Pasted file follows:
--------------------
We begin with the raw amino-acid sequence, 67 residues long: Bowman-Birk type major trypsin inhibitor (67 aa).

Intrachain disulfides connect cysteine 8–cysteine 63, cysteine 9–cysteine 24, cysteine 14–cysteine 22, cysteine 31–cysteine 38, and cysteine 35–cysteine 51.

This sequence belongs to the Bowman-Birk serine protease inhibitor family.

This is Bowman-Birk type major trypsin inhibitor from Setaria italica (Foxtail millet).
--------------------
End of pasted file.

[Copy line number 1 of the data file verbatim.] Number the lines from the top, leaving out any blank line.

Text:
We begin with the raw amino-acid sequence, 67 residues long: Bowman-Birk type major trypsin inhibitor (67 aa).